Congress stands little chance of overriding the expected veto due to a lack of votes in the House, which adopted the conference report last week but failed to reach the two-thirds threshold needed for a veto override.
The conference report was the result of months of negotiations, during which lawmakers struck many compromises that have earned praise from both sides of the aisle. But Republicans and many Democrats, especially in the House, remain bitterly divided over the measure’s reliance on the use of war funding from the Overseas Contingency Operations account to pay for specific programs as a way of getting around the so-called sequestration budget caps.
As part of a broader budget battle, the White House is pushing for increases in domestic as well as defense spending and does not want to approve any additional funding for the Pentagon until that standoff is resolved.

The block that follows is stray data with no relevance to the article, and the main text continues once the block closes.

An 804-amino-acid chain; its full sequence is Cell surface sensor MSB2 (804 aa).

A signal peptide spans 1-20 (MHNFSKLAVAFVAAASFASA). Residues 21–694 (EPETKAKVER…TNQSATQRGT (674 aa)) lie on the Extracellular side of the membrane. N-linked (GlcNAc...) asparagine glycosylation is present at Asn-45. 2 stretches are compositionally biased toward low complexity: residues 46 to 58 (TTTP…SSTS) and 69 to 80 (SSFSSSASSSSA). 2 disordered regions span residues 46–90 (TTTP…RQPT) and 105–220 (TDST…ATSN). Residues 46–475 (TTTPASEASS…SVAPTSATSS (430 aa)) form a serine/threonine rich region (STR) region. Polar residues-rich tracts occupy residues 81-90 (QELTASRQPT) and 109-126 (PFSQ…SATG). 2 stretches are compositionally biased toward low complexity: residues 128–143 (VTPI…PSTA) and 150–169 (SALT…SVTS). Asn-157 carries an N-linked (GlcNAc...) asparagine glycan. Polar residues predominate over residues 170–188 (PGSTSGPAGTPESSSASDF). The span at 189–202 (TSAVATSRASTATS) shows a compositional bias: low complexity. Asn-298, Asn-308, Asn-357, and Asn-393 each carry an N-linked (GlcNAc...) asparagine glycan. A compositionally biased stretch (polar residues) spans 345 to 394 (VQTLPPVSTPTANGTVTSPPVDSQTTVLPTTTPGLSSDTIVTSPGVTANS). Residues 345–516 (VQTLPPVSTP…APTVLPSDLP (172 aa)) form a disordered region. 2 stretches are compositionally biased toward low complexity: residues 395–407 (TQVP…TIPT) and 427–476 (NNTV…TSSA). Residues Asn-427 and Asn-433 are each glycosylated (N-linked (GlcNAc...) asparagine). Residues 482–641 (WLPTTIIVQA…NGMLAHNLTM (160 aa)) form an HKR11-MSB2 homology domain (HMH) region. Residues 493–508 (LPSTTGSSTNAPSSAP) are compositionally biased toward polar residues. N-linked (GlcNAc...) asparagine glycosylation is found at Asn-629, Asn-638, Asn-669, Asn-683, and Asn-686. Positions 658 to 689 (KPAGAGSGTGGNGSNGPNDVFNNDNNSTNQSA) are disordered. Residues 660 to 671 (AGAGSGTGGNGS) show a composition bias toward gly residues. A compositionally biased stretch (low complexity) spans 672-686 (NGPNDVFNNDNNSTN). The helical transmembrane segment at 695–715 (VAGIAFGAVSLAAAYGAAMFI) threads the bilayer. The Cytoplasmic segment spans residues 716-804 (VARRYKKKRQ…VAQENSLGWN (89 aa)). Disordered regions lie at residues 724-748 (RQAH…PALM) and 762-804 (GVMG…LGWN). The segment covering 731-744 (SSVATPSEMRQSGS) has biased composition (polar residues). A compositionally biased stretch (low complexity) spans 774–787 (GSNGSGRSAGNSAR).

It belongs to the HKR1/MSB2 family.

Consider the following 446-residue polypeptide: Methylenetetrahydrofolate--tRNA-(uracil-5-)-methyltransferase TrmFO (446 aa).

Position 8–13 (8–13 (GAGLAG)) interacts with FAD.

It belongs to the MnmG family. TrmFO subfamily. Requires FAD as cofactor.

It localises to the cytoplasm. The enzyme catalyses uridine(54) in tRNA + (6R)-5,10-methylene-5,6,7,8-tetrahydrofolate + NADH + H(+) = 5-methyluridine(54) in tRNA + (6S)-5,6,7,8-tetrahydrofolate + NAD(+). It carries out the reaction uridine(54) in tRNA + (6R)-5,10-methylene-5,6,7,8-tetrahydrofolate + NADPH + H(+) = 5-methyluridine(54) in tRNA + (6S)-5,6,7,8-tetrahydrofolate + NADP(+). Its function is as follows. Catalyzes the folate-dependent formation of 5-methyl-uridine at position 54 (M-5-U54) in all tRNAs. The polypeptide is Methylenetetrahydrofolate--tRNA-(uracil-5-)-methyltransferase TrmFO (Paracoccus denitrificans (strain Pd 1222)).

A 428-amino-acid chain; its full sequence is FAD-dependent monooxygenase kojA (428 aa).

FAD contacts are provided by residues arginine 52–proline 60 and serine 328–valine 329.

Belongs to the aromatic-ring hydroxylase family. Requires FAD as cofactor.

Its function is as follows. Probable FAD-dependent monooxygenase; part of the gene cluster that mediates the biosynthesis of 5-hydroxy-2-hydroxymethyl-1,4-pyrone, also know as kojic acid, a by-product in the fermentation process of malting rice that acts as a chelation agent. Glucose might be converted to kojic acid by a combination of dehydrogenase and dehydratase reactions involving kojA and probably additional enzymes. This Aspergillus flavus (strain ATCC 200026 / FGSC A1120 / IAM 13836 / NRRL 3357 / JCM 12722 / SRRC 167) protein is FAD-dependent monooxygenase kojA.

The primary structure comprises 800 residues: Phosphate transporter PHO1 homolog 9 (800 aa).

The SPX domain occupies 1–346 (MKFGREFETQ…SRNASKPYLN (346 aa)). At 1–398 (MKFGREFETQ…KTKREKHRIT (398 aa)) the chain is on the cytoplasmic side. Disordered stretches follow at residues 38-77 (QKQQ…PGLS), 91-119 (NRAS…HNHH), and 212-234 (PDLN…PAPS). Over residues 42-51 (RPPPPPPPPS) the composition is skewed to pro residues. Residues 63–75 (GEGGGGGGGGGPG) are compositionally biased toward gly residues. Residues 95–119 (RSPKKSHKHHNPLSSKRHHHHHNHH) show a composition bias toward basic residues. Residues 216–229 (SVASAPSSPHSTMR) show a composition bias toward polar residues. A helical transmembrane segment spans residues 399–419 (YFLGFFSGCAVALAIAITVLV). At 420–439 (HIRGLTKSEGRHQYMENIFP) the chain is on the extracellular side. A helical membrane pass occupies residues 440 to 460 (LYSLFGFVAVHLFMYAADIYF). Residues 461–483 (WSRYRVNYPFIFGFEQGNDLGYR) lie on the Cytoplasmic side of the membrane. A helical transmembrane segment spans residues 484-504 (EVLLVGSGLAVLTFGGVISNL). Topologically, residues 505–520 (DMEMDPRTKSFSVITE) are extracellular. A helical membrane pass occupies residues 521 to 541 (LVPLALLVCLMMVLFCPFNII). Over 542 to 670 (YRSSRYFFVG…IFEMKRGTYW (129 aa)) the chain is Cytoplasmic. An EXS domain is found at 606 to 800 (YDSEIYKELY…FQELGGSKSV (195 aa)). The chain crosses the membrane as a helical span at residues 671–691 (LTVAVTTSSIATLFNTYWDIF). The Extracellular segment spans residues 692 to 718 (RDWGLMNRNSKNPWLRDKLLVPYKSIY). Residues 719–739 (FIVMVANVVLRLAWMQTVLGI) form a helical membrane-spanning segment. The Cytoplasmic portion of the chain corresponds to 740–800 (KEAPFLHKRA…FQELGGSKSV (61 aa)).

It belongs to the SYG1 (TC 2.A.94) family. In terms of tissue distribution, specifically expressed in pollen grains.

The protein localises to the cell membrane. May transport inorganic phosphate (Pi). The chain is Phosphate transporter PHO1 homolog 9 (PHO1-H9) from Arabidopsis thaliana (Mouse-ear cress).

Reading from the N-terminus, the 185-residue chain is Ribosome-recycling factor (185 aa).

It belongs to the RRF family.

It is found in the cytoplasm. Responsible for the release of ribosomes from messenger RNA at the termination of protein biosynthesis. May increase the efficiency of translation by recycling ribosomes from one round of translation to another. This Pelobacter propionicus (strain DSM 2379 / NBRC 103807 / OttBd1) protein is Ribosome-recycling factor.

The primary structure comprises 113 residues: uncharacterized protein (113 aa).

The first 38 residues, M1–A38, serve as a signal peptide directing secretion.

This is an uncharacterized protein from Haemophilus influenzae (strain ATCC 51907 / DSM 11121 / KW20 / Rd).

Republicans urged Democrats to support the measure despite their discomfort with the sequestration issue, arguing that can be ironed out later as part of negotiations over the annual appropriations bills.
“We are authorizing every dollar the president requested,” Senate Armed Services Committee Chairman John McCain (R-Ariz.) said following the vote. “We have supported and tried to work with the administration.”
McCain went on to stress that he and many others also want to see the budget caps imposed by sequestration “repealed, we want to give the military the ability to plan ahead.”
“But we, when given the amount of money the president requested, we authorized that amount of money,” McCain said. “For him to veto what is fundamentally a budget bill, a policy bill, in the name of cost, is inappropriate.”